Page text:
Much of the needed response to prevent WMD terrorism must occur beyond our shores and depends upon collaboration with our allies overseas. Yet there are also serious risks within our borders whose solutions rely upon greater public awareness, national commitment and community action.
Published December 3, 2008 by the Atlanta Journal-Constitution
According to a recent study by the co-chairmen of the 9/11 Commission, the risk of nuclear, biological and chemical terrorism in our country has never been greater while our government’s efforts to prevent such a catastrophe warrant an unsatisfactory grade of “C.”
Today, a congressionally-mandated panel is issuing a report concluding that terrorists will most likely carry out an attack with nuclear, biological or other weapon of mass destruction somewhere in the world in the next five years.
Much of the needed response must occur beyond our shores and depends upon collaboration with our allies overseas. Coordinated intelligence networks are critical to identifying and ultimately disabling covert bioweapons activities of rogue states and terrorist groups.
And joint efforts to lock down and eliminate Russia’s Cold War stockpile of chemical munitions are central to our near and long-term safety.
Yet there are also serious risks within our borders whose solutions rely upon greater public awareness, national commitment and community action. As the 9/11 hijackers discovered, the tools for terrorism can be found anywhere. In the case of the most extreme terrorism – nuclear, biological and chemical – much of our exposure is hidden in plain sight among everyday medical and agricultural products.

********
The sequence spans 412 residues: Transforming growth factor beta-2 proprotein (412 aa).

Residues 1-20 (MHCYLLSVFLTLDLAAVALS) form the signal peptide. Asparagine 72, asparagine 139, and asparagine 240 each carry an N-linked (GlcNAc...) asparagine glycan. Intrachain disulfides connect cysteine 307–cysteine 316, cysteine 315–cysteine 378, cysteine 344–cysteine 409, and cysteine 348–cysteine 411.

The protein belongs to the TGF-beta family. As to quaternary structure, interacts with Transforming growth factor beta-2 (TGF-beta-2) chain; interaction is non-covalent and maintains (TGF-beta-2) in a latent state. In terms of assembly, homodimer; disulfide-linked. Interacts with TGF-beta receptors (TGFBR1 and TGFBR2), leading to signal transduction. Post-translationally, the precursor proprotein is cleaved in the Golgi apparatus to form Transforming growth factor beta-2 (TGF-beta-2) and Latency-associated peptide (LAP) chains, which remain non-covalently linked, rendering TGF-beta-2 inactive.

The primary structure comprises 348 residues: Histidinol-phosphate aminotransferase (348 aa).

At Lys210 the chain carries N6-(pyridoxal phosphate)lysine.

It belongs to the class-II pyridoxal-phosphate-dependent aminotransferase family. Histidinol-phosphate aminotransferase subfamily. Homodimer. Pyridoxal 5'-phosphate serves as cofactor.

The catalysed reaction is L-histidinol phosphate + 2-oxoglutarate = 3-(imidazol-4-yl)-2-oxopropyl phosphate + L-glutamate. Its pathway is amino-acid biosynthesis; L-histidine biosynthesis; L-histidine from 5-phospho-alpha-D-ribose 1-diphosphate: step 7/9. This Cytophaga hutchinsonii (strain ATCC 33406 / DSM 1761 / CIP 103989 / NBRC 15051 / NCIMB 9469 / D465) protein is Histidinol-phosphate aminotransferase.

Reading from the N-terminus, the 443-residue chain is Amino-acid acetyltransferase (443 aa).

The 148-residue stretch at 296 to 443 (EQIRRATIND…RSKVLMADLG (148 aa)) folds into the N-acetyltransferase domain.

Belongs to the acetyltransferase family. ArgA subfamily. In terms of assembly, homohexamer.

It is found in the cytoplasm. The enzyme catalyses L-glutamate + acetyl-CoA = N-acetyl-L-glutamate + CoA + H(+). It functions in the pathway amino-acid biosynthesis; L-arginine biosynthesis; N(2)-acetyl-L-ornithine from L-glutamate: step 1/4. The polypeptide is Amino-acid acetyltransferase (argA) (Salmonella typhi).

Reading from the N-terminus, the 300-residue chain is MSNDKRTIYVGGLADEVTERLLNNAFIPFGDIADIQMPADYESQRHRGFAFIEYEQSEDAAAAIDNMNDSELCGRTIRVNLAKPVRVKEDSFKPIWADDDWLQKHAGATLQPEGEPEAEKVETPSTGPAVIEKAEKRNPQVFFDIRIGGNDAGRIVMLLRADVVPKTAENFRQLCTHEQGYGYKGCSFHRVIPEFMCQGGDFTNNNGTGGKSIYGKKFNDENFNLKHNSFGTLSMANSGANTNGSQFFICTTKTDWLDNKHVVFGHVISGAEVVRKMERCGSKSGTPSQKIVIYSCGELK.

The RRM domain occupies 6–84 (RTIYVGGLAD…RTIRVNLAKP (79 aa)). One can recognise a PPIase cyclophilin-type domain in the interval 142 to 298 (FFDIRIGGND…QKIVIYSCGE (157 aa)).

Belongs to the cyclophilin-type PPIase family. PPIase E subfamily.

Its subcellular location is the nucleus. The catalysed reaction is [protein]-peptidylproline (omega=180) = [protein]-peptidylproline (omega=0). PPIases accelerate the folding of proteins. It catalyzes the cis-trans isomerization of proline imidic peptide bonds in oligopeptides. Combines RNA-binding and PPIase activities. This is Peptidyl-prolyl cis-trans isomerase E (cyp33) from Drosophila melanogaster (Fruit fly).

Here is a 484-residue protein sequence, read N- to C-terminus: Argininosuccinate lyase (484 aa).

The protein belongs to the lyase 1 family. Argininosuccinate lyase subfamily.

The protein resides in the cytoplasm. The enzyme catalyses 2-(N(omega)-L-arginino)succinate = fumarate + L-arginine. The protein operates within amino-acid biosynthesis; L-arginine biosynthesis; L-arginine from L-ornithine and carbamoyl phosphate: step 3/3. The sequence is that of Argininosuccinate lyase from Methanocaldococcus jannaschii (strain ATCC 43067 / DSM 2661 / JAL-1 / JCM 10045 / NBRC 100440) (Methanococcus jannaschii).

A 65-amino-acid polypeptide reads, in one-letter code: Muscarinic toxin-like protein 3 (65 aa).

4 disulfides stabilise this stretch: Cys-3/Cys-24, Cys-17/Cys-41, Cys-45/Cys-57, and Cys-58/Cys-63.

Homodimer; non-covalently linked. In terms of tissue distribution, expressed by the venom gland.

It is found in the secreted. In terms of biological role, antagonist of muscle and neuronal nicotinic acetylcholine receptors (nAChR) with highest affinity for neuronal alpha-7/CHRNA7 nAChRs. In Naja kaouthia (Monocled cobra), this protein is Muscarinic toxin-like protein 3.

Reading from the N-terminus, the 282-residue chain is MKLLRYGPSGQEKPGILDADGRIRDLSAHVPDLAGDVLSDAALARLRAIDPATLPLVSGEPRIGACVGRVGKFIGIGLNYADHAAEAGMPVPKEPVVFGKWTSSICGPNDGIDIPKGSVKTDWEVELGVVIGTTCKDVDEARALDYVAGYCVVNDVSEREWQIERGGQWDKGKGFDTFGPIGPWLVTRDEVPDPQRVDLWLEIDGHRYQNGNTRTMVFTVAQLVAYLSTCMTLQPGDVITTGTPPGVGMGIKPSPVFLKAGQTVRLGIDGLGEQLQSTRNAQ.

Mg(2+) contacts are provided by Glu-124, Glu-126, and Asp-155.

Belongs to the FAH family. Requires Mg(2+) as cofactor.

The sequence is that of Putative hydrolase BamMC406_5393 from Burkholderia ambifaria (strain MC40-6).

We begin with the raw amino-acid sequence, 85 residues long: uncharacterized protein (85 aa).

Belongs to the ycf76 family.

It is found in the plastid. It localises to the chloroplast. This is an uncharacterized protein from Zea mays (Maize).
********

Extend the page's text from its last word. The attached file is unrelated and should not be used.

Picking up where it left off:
“Terror-proofing” our nation is not possible, but exerting maximum effort is the obligation of every American.
Much of the work can and must be done by private institutions, corporations, individuals, and state and local governments.
Six steps to make us safer:
1. Implement an industry-wide chain of custody for all medical products that contain radioactive substances. In the last 10 years, more than 4,000 such devices have been lost, stolen or abandoned. More than half have never been recovered.
2. Accept that remote U.S. locations must be developed for the disposal of medical products that are radioactive or otherwise contain volatile substances that could be used as offensive weapons. Our collective needs require better containment of used hazardous substances, not the loss of suitable and safe containment sites.
3. Identify and correct dangerous situations where additional safeguards are needed. Recent federal actions, in cooperation with hospitals and the medical imagining industry, have targeted new safeguards for about 1,300 machines nationwide that irradiate blood and contain radioactive materials that could be used as “dirty bombs.” This is exemplary, but also just the tip of the iceberg.
4. Stimulate innovation to evolve less dangerous products from the ones we have now. Because of its ready accessibility, fertilizer is the ingredient of choice in constructing home-made bombs, such as the one built by Timothy McVeigh and used in Oklahoma City. This fall, a pioneering new fertilizer was launched – one that can’t be used to make bombs.
5. Empower the Food and Drug Administration to better regulate radioactive medical products and “dual use” biologicals – including explicit directive to the agency to consider national security in approving drugs, devices and other medical products. FDA is a gatekeeper for more than a fourth of all consumer spending – from radiation-emitting products such as televisions to drug and device approvals. A small, but important, segment of these products are “dual use” – they are marketed for their benefits, but have the potential to be used for nefarious purposes.
6. Take seriously that the public response to a terrorist attack could be more damaging than the attack itself. Recently, the Department of Homeland Security released an analysis that focused on mass terror, psychologically-induced illness and the lack of public trust in reassurances from public officials. It noted that without community action, a small incident or even a simple threat could result in mass casualties.
Although we need leadership from Washington, there is much that we should be doing ourselves.
Brian Finlay, a senior associate at the Stimson Center in Washington, is an expert on nonproliferation of weapons of mass destruction.